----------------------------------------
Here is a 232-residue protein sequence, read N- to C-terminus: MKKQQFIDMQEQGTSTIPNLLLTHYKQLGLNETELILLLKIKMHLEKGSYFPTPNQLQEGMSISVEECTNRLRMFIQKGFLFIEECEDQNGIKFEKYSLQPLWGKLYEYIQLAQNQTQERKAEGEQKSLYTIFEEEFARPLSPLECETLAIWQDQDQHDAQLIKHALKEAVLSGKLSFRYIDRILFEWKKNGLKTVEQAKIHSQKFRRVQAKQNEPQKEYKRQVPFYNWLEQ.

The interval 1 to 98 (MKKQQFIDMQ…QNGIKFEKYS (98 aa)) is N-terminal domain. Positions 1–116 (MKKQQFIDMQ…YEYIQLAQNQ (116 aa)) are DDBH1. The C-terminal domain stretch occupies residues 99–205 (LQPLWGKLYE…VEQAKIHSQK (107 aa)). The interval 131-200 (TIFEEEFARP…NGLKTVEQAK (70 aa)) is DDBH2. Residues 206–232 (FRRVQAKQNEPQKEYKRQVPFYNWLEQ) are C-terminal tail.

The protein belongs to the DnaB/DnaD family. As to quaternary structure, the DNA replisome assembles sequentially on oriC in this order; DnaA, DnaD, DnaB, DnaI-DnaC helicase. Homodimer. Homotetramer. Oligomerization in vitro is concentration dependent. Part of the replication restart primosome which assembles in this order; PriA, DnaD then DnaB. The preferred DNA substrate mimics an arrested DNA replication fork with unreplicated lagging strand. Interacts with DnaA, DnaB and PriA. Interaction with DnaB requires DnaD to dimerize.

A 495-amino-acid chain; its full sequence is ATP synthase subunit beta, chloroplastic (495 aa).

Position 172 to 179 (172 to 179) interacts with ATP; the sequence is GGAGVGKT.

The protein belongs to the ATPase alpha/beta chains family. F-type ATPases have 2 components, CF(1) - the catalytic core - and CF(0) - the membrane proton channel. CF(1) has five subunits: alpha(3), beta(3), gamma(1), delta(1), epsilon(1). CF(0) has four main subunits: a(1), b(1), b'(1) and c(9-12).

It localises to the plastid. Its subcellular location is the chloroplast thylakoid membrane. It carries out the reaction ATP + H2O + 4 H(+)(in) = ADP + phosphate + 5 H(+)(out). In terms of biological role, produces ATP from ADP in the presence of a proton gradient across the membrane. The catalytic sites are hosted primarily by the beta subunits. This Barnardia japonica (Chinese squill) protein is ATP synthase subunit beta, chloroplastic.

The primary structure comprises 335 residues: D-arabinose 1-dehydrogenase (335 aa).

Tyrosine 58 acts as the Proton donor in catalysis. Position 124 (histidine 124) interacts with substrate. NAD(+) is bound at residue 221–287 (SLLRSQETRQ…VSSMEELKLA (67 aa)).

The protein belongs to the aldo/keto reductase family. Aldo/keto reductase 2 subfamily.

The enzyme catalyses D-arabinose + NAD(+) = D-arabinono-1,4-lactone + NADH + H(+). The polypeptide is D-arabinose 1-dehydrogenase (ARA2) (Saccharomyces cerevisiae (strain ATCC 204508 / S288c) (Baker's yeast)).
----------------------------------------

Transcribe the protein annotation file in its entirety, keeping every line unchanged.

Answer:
Here is a 232-residue protein sequence, read N- to C-terminus: MKKQQFIDMQEQGTSTIPNLLLTHYKQLGLNETELILLLKIKMHLEKGSYFPTPNQLQEGMSISVEECTNRLRMFIQKGFLFIEECEDQNGIKFEKYSLQPLWGKLYEYIQLAQNQTQERKAEGEQKSLYTIFEEEFARPLSPLECETLAIWQDQDQHDAQLIKHALKEAVLSGKLSFRYIDRILFEWKKNGLKTVEQAKIHSQKFRRVQAKQNEPQKEYKRQVPFYNWLEQ.

The interval 1 to 98 (MKKQQFIDMQ…QNGIKFEKYS (98 aa)) is N-terminal domain. Positions 1–116 (MKKQQFIDMQ…YEYIQLAQNQ (116 aa)) are DDBH1. The C-terminal domain stretch occupies residues 99–205 (LQPLWGKLYE…VEQAKIHSQK (107 aa)). The interval 131-200 (TIFEEEFARP…NGLKTVEQAK (70 aa)) is DDBH2. Residues 206–232 (FRRVQAKQNEPQKEYKRQVPFYNWLEQ) are C-terminal tail.

The protein belongs to the DnaB/DnaD family. As to quaternary structure, the DNA replisome assembles sequentially on oriC in this order; DnaA, DnaD, DnaB, DnaI-DnaC helicase. Homodimer. Homotetramer. Oligomerization in vitro is concentration dependent. Part of the replication restart primosome which assembles in this order; PriA, DnaD then DnaB. The preferred DNA substrate mimics an arrested DNA replication fork with unreplicated lagging strand. Interacts with DnaA, DnaB and PriA. Interaction with DnaB requires DnaD to dimerize.

A 495-amino-acid chain; its full sequence is ATP synthase subunit beta, chloroplastic (495 aa).

Position 172 to 179 (172 to 179) interacts with ATP; the sequence is GGAGVGKT.

The protein belongs to the ATPase alpha/beta chains family. F-type ATPases have 2 components, CF(1) - the catalytic core - and CF(0) - the membrane proton channel. CF(1) has five subunits: alpha(3), beta(3), gamma(1), delta(1), epsilon(1). CF(0) has four main subunits: a(1), b(1), b'(1) and c(9-12).

It localises to the plastid. Its subcellular location is the chloroplast thylakoid membrane. It carries out the reaction ATP + H2O + 4 H(+)(in) = ADP + phosphate + 5 H(+)(out). In terms of biological role, produces ATP from ADP in the presence of a proton gradient across the membrane. The catalytic sites are hosted primarily by the beta subunits. This Barnardia japonica (Chinese squill) protein is ATP synthase subunit beta, chloroplastic.

The primary structure comprises 335 residues: D-arabinose 1-dehydrogenase (335 aa).

Tyrosine 58 acts as the Proton donor in catalysis. Position 124 (histidine 124) interacts with substrate. NAD(+) is bound at residue 221–287 (SLLRSQETRQ…VSSMEELKLA (67 aa)).

The protein belongs to the aldo/keto reductase family. Aldo/keto reductase 2 subfamily.

The enzyme catalyses D-arabinose + NAD(+) = D-arabinono-1,4-lactone + NADH + H(+). The polypeptide is D-arabinose 1-dehydrogenase (ARA2) (Saccharomyces cerevisiae (strain ATCC 204508 / S288c) (Baker's yeast)).